Sign in

Advanced education has a problem—but it’s not overspending

If we want a strong economy, we need to invest in, not defund, higher ed

Jun 04, 2021

Text only block

Universities need more public funding, not divestment, according to the Alberta Union of Provincial Employees.  

Following the release of a new report by the Canadian Taxpayers Federation—“Pay Hikes at Alberta’s Universities and Colleges During the Downturn,” which purports to show that workers at higher education are overpaid—the largest union in Western Canada is looking to correct the record.  

“Higher education in Alberta definitely does have a problem, but that problem is austerity, not overspending,” says AUPE vice-president Bobby-Joe Borodey. “The Canadian Taxpayers’ Federation can continue to peddle discredited economics all it wants, but the reality is that universities need more investment.”

Since the UCP took power in 2019, it has enacted a series of savage cuts to the postsecondary system, including a $72 million cut in the 2021 provincial budget. In 2021 alone, postsecondary institutions expect to eliminate at least 750 jobs across the province, largely concentrated in the University of Alberta network.  

“Universities are our way out of this economic crisis,” Borodey says. “They will train the next generation of skilled workers, help diversify our economy, and help solve the problems that Alberta is facing. And postsecondary workers are the ones who make that all happen. They deserve every cent they’re paid, and more.”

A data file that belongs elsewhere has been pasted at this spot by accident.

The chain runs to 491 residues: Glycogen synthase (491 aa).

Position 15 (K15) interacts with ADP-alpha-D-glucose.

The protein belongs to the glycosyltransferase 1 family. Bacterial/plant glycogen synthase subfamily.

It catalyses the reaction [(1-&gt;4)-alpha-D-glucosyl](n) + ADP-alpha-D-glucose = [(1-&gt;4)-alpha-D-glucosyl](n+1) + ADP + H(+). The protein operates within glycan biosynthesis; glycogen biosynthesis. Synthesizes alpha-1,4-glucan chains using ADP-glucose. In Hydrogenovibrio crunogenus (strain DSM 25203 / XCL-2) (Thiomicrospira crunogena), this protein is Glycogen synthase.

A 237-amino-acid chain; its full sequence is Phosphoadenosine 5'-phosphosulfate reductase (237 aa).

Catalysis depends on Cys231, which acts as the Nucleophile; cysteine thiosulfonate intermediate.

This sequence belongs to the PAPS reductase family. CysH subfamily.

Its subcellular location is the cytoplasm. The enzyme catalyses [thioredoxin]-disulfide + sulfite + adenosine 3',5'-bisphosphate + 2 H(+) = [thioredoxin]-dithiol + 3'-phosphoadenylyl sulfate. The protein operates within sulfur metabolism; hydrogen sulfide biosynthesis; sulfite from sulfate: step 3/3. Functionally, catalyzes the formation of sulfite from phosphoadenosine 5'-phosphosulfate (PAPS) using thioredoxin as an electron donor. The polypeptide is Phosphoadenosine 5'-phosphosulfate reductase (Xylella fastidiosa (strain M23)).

In its report, the CTF attempts to create a scandal out of the fact that university workers have not received pay cuts during the economic downturn which has plagued Alberta since 2015. It does not mention the widespread layoffs that have occurred in the sector, such as the 400 jobs that the University of Alberta eliminated in the 2019-2020 school year alone.  

“Shadowy organizations receiving their funding from pools of corporate dark money shouldn’t be trusted to provide economic advice,” Borodey says. “Despite their constant demands for total transparency from the education and healthcare systems, the CTF has never revealed who its funders are. Why is that? What are they trying to hide?”

The Canadian Taxpayer’s Federation is listed as a “Canadian Partner” on the website of the Atlas Network, a Koch Brothers-funded American think tank accused of meddling in the affairs of foreign countries to make the business environment more friendly to American corporations. Jason Kenney is a former leader of the Canadian Taxpayers Federation.  

It’s ironic that Jason Kenney, who has put so much energy into investigating the so-called “foreign-funded radicals” in the environmental movement, has “so little to say about foreign-funded organizations that want to dismantle our schools,” says Borodey.

But reports like this one by the CTF, Borodey says, are a distraction from the real issue—the workers who feel the pain of government austerity, and the communities that they live in.

“When workers lose pay, that money is no longer circulating in the community,” Borodey says. “That’s less money buying groceries, going to restaurants, and supporting the local economy. That’s how you turn an economic downturn into an economic depression.”

“The UCP’s cuts in education are an attack on Alberta’s future,” Borodey says. “Postsecondary institutions—and the workers that make them run—have a key role to play in building a future that works for all Albertans.”

Bobby-Joe Borodey is available for comment. Contact Jon Milton, Communications Officer, at

News Category

  • Media release


  • Education

Related articles